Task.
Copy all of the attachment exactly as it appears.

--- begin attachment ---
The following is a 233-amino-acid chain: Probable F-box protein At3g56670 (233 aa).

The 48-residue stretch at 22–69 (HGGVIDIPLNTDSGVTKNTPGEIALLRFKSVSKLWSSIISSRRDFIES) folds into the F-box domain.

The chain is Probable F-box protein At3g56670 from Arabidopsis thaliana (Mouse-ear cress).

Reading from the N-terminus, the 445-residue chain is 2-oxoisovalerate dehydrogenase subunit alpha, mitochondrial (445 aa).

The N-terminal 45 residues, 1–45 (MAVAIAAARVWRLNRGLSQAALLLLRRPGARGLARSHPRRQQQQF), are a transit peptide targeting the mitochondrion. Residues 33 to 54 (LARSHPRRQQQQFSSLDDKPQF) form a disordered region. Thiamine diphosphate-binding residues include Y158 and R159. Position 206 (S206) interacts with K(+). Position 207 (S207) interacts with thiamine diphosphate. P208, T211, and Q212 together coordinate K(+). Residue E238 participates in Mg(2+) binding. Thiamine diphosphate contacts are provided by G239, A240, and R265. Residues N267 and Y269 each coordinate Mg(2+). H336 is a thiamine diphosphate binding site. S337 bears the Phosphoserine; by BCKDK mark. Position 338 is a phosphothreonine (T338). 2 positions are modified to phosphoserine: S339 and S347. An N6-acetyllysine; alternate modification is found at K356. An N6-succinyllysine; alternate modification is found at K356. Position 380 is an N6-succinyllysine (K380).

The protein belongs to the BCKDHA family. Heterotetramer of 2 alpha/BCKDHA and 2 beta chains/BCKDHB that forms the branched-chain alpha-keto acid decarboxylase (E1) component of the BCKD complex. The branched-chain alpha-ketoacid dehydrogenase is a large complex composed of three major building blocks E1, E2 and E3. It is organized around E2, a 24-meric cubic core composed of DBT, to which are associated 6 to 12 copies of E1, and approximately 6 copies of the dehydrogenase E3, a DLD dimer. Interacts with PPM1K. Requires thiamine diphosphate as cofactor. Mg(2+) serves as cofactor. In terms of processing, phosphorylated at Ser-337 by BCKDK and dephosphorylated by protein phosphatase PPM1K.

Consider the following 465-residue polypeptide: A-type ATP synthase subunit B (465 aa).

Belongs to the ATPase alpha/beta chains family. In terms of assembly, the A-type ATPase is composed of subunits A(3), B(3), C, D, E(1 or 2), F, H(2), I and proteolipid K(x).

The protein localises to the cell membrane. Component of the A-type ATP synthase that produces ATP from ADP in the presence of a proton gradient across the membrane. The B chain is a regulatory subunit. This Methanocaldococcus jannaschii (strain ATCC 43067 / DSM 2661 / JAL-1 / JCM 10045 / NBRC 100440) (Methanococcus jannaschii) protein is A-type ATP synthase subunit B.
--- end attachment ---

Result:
The following is a 233-amino-acid chain: Probable F-box protein At3g56670 (233 aa).

The 48-residue stretch at 22–69 (HGGVIDIPLNTDSGVTKNTPGEIALLRFKSVSKLWSSIISSRRDFIES) folds into the F-box domain.

The chain is Probable F-box protein At3g56670 from Arabidopsis thaliana (Mouse-ear cress).

Reading from the N-terminus, the 445-residue chain is 2-oxoisovalerate dehydrogenase subunit alpha, mitochondrial (445 aa).

The N-terminal 45 residues, 1–45 (MAVAIAAARVWRLNRGLSQAALLLLRRPGARGLARSHPRRQQQQF), are a transit peptide targeting the mitochondrion. Residues 33 to 54 (LARSHPRRQQQQFSSLDDKPQF) form a disordered region. Thiamine diphosphate-binding residues include Y158 and R159. Position 206 (S206) interacts with K(+). Position 207 (S207) interacts with thiamine diphosphate. P208, T211, and Q212 together coordinate K(+). Residue E238 participates in Mg(2+) binding. Thiamine diphosphate contacts are provided by G239, A240, and R265. Residues N267 and Y269 each coordinate Mg(2+). H336 is a thiamine diphosphate binding site. S337 bears the Phosphoserine; by BCKDK mark. Position 338 is a phosphothreonine (T338). 2 positions are modified to phosphoserine: S339 and S347. An N6-acetyllysine; alternate modification is found at K356. An N6-succinyllysine; alternate modification is found at K356. Position 380 is an N6-succinyllysine (K380).

The protein belongs to the BCKDHA family. Heterotetramer of 2 alpha/BCKDHA and 2 beta chains/BCKDHB that forms the branched-chain alpha-keto acid decarboxylase (E1) component of the BCKD complex. The branched-chain alpha-ketoacid dehydrogenase is a large complex composed of three major building blocks E1, E2 and E3. It is organized around E2, a 24-meric cubic core composed of DBT, to which are associated 6 to 12 copies of E1, and approximately 6 copies of the dehydrogenase E3, a DLD dimer. Interacts with PPM1K. Requires thiamine diphosphate as cofactor. Mg(2+) serves as cofactor. In terms of processing, phosphorylated at Ser-337 by BCKDK and dephosphorylated by protein phosphatase PPM1K.

Consider the following 465-residue polypeptide: A-type ATP synthase subunit B (465 aa).

Belongs to the ATPase alpha/beta chains family. In terms of assembly, the A-type ATPase is composed of subunits A(3), B(3), C, D, E(1 or 2), F, H(2), I and proteolipid K(x).

The protein localises to the cell membrane. Component of the A-type ATP synthase that produces ATP from ADP in the presence of a proton gradient across the membrane. The B chain is a regulatory subunit. This Methanocaldococcus jannaschii (strain ATCC 43067 / DSM 2661 / JAL-1 / JCM 10045 / NBRC 100440) (Methanococcus jannaschii) protein is A-type ATP synthase subunit B.